Another technique that falls into this category involves causing direct physical pain to a pre-verbal child via some hidden method in front of witnesses. The psycho parent gets friends (really marks for a scam) to watch the exchange, then hands over the child to the other parent. As the handoff occurs, the psycho parent pinches the child or pokes the child with something sharp that isn’t enough to break the skin. The child is likely to start screaming suddenly, all timed to dupe the “friends” into becoming witnesses that the child doesn’t like to be handed off to the other parent. In fact the child doesn’t like to be physically harmed, but they are too naive to understand that is what has happened.
If you notice your pre-verbal child suddenly screaming at handoffs, check him or her for injuries. Sometimes the psycho messes up and leave a puncture mark, visible pinch mark, or other injury on the child. If you find this, photograph it. Consider taking the child to a doctor immediately, describe what happened, and get medical sign-off that this was a physical injury, not your imagination. Courts pretend that people other than doctors or government employees cannot know anything about injuries, so they often will not take your word for it even if you have photographs of such an injury and witness testimony of what occurred.
When you pick up your kids, always have at least some food and drink with you for them to consume. This can go a long way towards alleviating the physical distress caused by a psycho parent maltreating them to make them feel miserable.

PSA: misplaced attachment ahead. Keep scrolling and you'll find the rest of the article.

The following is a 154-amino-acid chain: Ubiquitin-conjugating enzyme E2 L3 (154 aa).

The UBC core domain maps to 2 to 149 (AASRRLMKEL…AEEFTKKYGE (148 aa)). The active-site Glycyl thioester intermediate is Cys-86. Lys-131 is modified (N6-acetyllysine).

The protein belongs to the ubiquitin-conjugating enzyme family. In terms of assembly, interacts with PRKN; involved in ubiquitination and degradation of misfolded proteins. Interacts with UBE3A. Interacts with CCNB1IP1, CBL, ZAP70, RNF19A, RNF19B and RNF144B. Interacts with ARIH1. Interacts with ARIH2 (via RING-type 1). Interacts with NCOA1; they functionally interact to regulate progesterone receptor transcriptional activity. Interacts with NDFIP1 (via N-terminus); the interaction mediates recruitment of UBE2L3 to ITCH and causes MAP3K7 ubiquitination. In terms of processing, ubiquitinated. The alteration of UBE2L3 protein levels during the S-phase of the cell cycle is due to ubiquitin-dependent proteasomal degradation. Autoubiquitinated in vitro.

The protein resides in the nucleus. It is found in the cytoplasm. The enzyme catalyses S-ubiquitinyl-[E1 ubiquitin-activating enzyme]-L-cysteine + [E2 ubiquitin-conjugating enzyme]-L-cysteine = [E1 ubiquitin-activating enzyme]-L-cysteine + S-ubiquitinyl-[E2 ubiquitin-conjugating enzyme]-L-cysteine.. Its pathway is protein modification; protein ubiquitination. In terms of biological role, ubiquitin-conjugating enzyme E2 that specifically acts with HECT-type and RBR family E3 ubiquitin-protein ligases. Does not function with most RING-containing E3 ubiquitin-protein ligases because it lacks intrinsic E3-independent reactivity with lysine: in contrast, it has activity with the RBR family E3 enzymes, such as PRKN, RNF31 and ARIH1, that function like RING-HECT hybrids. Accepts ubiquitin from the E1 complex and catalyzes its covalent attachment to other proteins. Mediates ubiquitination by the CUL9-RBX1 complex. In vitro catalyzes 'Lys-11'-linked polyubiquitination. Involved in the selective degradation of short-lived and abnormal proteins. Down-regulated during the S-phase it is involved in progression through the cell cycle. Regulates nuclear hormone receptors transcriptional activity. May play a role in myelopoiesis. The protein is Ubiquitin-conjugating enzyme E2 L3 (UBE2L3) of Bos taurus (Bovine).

If you can tell they are exhausted, suggest you all take a nap. A half hour to hour nap can make all the difference between a cranky child and one who can really enjoy the time with you. Little kids (babies and toddlers especially) cannot explain they are tired, but may act out horribly. If you’re sure they need a nap, consider driving someplace to do some activity with the realization that this is probably going to put them to sleep for a while and, if properly planned, they and your activity will benefit from it.
“Forget” The Child’s Attachment Object
Many psycho parents will play games with attachment objects. They get a child attached to a toy, blanket, stuffed animal, or some other object. This is most likely to happen with young kids, such as toddlers, but sometimes occurs even with older children in early grade school who should have outgrown such objects by that age.
Attachment objects aren’t bad by themselves. But they present an opportunity for psycho parent to create a conflict and make the child upset. Here’s how it works.
The child wants to bring the attachment object with during the time with the other parent. He or she gives it to psycho parent and asks to bring it with, or psycho parent suggest bringing it with. Either way works. Before the exchange, psycho parent talks up how it will be good to have the attachment object with the child. The child hears this and it is fresh in his or her mind. At the exchange, the child is probably distracted. Psycho parent doesn’t pass along the attachment object, then leaves.
When the child realizes that psycho parent hasn’t passed along the attachment object as the child thought was going to happen, often he or she will complain, cry, or show other emotional upset. This may manifest as “I want [psycho parent]!” or “I want my [attachment object]!” or even “I don’t want to go with you!”
The child becoming severely upset is all the more likely if psycho parent has also primed the child to be miserable by restricting sleep and food.